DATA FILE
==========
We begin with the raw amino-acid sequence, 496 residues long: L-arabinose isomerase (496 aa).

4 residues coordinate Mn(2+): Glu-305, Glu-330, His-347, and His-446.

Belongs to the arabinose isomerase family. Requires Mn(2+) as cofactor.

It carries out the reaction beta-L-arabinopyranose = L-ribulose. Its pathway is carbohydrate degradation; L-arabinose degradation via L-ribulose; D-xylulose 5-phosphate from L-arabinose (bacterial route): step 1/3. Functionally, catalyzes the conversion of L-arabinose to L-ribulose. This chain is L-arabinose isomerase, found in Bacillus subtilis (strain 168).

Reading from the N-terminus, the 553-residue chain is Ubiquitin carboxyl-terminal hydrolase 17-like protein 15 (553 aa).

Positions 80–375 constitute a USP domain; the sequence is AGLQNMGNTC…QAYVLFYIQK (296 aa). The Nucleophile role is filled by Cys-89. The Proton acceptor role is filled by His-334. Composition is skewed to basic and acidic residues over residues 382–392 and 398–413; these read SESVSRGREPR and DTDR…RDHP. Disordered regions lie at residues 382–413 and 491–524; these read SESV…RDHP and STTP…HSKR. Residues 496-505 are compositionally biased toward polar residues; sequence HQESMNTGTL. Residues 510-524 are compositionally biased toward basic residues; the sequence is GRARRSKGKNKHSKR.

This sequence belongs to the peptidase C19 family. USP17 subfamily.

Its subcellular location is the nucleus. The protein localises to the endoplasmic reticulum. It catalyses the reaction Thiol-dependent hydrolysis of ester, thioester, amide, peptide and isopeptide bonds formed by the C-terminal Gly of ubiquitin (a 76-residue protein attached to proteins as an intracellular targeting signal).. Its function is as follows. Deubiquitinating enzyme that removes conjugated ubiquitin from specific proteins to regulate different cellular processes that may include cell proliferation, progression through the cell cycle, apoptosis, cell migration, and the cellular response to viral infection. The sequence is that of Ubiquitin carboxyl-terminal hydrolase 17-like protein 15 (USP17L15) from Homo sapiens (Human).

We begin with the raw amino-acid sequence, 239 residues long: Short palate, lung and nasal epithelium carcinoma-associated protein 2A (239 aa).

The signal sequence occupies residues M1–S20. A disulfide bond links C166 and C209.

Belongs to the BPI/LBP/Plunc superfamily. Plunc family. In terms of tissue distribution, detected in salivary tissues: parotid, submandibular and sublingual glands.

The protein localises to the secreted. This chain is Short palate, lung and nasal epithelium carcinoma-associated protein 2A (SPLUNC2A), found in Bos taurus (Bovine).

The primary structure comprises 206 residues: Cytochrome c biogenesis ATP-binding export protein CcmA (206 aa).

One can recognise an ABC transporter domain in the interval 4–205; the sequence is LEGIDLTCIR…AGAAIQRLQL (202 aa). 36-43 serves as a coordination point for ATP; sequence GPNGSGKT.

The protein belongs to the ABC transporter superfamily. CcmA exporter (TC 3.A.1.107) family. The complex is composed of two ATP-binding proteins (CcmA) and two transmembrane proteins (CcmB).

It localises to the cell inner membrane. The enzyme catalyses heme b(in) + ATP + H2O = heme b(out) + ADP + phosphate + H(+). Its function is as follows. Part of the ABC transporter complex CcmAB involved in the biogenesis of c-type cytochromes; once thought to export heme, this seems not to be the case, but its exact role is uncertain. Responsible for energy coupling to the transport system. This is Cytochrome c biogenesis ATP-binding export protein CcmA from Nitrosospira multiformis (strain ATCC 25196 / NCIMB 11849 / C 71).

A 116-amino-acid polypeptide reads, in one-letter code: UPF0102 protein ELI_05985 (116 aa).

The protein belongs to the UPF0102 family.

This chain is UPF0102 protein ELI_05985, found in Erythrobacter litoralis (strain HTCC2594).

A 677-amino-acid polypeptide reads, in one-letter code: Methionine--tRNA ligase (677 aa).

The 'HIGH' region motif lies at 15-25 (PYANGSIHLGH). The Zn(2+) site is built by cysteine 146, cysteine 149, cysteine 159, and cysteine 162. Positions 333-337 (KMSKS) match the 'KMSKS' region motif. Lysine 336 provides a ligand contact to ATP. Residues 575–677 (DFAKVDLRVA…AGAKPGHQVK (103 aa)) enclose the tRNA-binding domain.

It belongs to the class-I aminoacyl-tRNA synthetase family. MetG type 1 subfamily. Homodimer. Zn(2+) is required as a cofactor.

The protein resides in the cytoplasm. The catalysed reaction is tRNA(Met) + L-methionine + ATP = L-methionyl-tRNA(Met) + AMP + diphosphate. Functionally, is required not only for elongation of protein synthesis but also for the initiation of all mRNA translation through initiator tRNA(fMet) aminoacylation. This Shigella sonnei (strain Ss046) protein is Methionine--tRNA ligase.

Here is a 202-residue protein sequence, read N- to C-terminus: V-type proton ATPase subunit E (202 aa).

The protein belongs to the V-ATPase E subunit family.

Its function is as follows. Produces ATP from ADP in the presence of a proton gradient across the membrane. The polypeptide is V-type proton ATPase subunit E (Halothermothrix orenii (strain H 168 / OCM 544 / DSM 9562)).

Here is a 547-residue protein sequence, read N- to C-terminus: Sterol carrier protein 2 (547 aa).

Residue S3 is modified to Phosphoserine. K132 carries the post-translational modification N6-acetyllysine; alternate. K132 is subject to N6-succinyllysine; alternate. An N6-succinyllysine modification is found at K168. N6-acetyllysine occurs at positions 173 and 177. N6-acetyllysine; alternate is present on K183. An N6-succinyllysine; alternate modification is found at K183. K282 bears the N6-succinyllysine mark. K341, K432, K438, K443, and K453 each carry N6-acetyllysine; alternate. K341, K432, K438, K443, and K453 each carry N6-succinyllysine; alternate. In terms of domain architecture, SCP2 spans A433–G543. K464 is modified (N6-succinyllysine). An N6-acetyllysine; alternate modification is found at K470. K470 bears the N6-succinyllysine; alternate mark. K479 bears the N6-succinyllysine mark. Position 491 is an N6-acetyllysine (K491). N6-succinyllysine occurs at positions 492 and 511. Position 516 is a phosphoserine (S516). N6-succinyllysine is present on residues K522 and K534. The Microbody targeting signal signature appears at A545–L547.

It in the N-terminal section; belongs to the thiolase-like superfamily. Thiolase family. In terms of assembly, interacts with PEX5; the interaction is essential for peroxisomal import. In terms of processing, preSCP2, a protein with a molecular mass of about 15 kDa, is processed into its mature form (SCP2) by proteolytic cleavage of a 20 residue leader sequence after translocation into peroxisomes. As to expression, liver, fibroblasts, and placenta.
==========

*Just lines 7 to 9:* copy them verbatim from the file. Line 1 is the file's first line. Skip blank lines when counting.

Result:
This sequence belongs to the peptidase C19 family. USP17 subfamily.

Its subcellular location is the nucleus. The protein localises to the endoplasmic reticulum. It catalyses the reaction Thiol-dependent hydrolysis of ester, thioester, amide, peptide and isopeptide bonds formed by the C-terminal Gly of ubiquitin (a 76-residue protein attached to proteins as an intracellular targeting signal).. Its function is as follows. Deubiquitinating enzyme that removes conjugated ubiquitin from specific proteins to regulate different cellular processes that may include cell proliferation, progression through the cell cycle, apoptosis, cell migration, and the cellular response to viral infection. The sequence is that of Ubiquitin carboxyl-terminal hydrolase 17-like protein 15 (USP17L15) from Homo sapiens (Human).

We begin with the raw amino-acid sequence, 239 residues long: Short palate, lung and nasal epithelium carcinoma-associated protein 2A (239 aa).